Many authors are seeing fewer and fewer reasons to pay a middleman like Amazon or Apple and want to publish and sell their books themselves. There is no shortage of success stories of authors doing this, and it’s easy so why not have a way to let your readers give a larger percentage of the purchase price to you instead of a retailer? 

Easy-to-use merchant services for authors and publishers include Stripe and Gumroad, and there are many easy WordPress themes that incorporate sales templates (we have used and recommend MemberPress, especially if you want to do subscriptions or membership sites).

A good landing page might be the first factor to consider as it allows you to build a marketing campaign with your link ready, and you can always update or modify that page to add new links, change wording or design, or update linked download files.

Woopie customers receive free custom landing pages for their first publication – get in touch if you’d like to try out Woopie and get your own beautiful & responsive landing page!

Next week we’ll be looking at some interesting and creative revenue ideas for your content. If there are any particular revenue methods you are curious about, email me and I’ll be sure to cover them.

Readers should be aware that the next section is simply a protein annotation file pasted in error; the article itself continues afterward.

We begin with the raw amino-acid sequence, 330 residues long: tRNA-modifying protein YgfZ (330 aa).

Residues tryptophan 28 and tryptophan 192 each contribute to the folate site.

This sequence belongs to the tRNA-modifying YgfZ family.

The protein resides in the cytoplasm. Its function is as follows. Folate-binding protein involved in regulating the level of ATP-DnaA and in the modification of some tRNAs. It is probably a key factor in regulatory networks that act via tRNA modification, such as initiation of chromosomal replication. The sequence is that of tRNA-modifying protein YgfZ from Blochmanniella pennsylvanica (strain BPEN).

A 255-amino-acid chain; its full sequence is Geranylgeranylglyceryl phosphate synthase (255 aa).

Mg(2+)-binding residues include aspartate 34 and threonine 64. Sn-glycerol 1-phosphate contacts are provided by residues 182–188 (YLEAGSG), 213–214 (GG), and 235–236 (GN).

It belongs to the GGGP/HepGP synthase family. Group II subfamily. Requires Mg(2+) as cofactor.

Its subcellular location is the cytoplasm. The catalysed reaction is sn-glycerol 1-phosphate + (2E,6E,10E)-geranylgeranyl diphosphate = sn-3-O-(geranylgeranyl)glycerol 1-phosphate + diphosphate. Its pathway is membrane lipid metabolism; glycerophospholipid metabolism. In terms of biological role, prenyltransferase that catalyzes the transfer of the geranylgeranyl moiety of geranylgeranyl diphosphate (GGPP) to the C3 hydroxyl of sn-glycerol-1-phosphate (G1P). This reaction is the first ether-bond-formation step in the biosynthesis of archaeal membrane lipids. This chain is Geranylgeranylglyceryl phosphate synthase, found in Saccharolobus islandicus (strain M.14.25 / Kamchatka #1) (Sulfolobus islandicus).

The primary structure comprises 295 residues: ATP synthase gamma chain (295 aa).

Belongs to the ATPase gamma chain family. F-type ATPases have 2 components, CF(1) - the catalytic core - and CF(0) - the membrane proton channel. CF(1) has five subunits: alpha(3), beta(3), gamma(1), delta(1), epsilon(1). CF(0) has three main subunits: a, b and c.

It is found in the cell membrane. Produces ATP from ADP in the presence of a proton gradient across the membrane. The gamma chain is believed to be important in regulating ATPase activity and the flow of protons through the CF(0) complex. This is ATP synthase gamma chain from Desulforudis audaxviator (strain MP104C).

How to create a book out of your blog posts

In our last blog post, we discussed reasons to reuse articles or content for yourself, your publication or your company. Today we’re going to take a deeper dive into one way to do exactly that. We will cover how to create a book out of a blog. (You can see examples of books like these here on our samples page: http://woop.ie/samples.html.)


You’ll need a Woopie account, if you don’t already have one.
Click here to sign up for an account.


Simply use Woopie’s “Create from Blog” button. Add the URL of your blog and click “import.” It’s as easy as that!


Perhaps you want to focus the content a bit more. If you don’t want the last ten posts of your blog, you can also import a custom RSS feed or one sorted by tags or categories. 

As an example, here’s the RSS feed from Inc.com with only the “startup advice” posts: 

Here’s an RSS feed from Woopie with only the “epub” posts: 

Using WordPress for your blog? Getting a specific RSS feed from WordPress is really easy. Just type your URL plus either “category” or “tag” followed by the word you want and then “/feed/“. 

Some examples: 

Tumblr is just as easy. It’s just the URL followed by “tagged” and the category name. 

Some examples: